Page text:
Thursday, July 10, 2008

Red Letters by Tom Davis - Part 1

Last fall my friend Aimee sent me a link to Tom Davis' blog. He had just released his new book "Red Letters" and I had heard about it on some other blogs/forums. I still hadn't had a chance to read it and then I heard that Tom Davis and Seth Barnes were both offering free copies of their latest books if the recipients would agree to blog about what we learned! So I jumped at the opportunity!

I have almost finished Red Letters, but don't know if I'll be done before our Guat trip (next week). So I decided to split the book in two and write about the first 1/2 of it before leaving.

The full title is "Red Letters - Living a Faith that Bleeds".
Tom starts out by apologizing to the 50 million people infected with HIV/AIDS on behalf of the Christian church for our lack of help. I have personally had to ask forgiveness to God for my general apathy toward the "least of these" in our world. I am not sure why I have been so blind for most of my Christian life. Now that my eyes have been opened the Scriptures just seem to scream that Jesus' heart was turned toward the poor & oppressed. As I mentioned in an earlier post, I spent the past school year in BSF studying the book of Matthew. Over and over again, Jesus spends his time ministering to the outcasts of society - women, children, poor, crippled & diseased.
One of main truths that has stood out to me from this book and the other reading I have done lately is that when we minister to the outcasts of society we meet JESUS! How often do we say to God "I just want to know you, to see you, to experience you". I sense that God is telling me that if I get out there with the people that He has called us to minister to I will find Him in them. It seems such a paradox, but it is just like God to work that way. Tom quotes Mother Teresa "The dying, the crippled, the mentally ill, the unwanted, the unolved - they are Jesus in disguise... [Through the] poor people I have an opportunity to be 24 hours a day with Jesus." This inspires me, although I am still lacking in experience.
Tom goes on to explain poverty. "Poverty is having very little food to eat. Poverty is having lack of shelter. Poverty is being sick and not being able to see a doctor. Poverty is not having access to school and not knowing how to read. Poverty is losing a chid to illness brought about by unclean water."
He wonders why with so much wealth at our disposal in America we tend to hoard and protect our wealth rather than acting on behalf of the poor in this world. Tom challenges us to live with a "What can I offer?" mentality, rather than a "never-enough" mentality.
Tom reminds us of the way that Jesus views the world. He lived COMPASSION - even after He had given and given He still gave. "He knew they were all created in God's image. He knew they had eternity marked in their hearts. He knew they were capable of so much more than what they were currently living for. And he knew they had a destiny to fulfill". Can I see each person on this earth through that lens? Especially when I am worn out and beaten down?
In the third chapter Tom brings the focus on Africa. He gives a brief historical overview of how present-day Africa has gotten to where they are - covering the tradegies of slavery and genocide and HIV/AIDS. It is hard for me to admit that I have been so unaware of atrocities that are happening even currently to my "neighbors" in Africa. It is appalling to me that people could think that Africans are an inferior race - yet although I don't actively oppress Africans, my lack of action is also a disgrace.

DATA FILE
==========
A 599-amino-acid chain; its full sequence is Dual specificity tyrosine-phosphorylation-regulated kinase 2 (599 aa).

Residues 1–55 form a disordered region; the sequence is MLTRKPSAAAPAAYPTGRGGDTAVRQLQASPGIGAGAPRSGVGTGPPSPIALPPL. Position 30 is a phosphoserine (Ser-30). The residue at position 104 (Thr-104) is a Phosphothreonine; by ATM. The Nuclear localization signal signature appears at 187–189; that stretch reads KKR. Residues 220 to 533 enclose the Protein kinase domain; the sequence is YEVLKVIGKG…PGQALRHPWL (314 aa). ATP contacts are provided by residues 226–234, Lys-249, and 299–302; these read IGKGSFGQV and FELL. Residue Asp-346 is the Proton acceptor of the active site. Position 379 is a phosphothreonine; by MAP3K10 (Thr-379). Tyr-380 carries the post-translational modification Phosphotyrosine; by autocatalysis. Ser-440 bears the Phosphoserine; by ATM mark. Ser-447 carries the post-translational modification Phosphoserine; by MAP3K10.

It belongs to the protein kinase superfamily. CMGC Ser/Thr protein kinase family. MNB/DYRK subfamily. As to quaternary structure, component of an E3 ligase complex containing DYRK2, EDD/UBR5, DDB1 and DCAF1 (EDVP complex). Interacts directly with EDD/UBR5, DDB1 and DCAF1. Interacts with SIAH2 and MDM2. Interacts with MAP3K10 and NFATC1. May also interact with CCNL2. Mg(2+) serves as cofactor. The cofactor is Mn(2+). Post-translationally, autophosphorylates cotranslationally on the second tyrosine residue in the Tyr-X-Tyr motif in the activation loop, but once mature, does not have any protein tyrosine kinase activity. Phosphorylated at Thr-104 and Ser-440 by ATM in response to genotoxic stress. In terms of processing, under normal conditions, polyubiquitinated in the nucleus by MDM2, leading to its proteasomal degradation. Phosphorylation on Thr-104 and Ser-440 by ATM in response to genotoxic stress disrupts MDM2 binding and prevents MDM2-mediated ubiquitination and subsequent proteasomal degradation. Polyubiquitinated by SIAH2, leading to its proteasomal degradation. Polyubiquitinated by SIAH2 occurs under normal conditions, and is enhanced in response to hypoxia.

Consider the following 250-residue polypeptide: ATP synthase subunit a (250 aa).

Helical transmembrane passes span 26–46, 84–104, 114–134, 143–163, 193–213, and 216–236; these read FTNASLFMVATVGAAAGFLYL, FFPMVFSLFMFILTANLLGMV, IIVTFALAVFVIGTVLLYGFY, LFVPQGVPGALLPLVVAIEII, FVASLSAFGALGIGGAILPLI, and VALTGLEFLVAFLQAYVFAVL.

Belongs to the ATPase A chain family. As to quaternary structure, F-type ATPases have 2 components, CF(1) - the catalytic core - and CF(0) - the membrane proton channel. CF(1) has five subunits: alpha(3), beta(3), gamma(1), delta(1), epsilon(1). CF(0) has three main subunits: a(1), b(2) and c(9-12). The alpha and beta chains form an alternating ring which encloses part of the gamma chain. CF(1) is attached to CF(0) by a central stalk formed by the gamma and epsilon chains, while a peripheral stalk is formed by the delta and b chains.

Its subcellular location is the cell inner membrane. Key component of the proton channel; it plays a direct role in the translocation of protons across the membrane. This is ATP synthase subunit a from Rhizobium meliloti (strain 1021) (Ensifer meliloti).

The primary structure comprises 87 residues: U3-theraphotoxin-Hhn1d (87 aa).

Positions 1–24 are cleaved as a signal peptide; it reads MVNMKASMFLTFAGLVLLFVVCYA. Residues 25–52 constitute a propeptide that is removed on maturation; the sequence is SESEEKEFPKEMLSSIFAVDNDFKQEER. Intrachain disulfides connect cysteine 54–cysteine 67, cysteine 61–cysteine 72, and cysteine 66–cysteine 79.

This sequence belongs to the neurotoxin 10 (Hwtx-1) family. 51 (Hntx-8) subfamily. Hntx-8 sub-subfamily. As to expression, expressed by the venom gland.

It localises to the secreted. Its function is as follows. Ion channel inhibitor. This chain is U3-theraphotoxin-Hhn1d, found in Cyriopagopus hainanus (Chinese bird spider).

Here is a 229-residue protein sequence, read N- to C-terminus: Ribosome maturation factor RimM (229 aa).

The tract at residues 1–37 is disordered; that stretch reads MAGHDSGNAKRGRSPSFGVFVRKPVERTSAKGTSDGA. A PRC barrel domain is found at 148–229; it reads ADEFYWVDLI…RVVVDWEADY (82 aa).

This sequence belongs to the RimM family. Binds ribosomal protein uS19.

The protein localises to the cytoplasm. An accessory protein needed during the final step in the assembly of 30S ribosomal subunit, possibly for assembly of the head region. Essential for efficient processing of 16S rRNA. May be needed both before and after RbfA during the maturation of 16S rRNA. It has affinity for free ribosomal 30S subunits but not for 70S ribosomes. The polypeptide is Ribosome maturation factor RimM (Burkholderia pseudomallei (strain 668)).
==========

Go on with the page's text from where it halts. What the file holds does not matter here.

The fourth chapter explains that HIV/AIDS in now defined as pandemic. "A pandemic is an epidemic over a wide geographic area that affects a large proportion of the popualation". Africa represents 10% of the world's population, and also represents over 60% of people with HIV. The church MUST become involved in this crisis. The church brings something that no other organization or government can offer - HOPE!
The fifth chapter is titled "An Inadequate Response". How do we move beyond the statistics - which only temporarily cause our hearts to stir - and begin to make a difference? Tom points out that we are overwhelmed both by the magnitude of the problem and by the pace of our lives. He uses the passage about the Good Samaritan. I feel like this passage has come over and over for me recently! I used to think of it in more of a figurative sense, but lately I see it as much more literal! There are people beaten and dying and I go about my life in such a way that I never have to look at them.
This paragraph from Tom jumped off the page for me. "So why don't we do more to help others? Sadly, many of us live in a world of shadows. In the realm of shadows, we seek only those things that help us to remain in the fog of comfort and safety. This isn't to say that comfort and safety are bad things, but when we fall into the trance of believing they are the only things, we become isolated from greater truths. Two things keep us in the shadows: discomfort with interruption and fear". This would describe my life up until this point. If I am honest, personal comfort and safety have been VERY high on my list of priorities. I wonder how many amazing adventures & blessings I have already missed out on, or withheld from others out of my discomfort and fear?
There's so much more I could say and quote - and it's gets even more challenging as I get into the second part! I am hoping that in my life I begin to move furthur out of the shadows and that my one life can make a difference for the Kingdom.
I know that I have the opportunity to live this out in my neigborhood, but I am also looking forward to this faith adventure in Guatemala. I know that God will continue to stretch me and open my eyes and soften my heart and use me for His will, for HIS glory and purposes!

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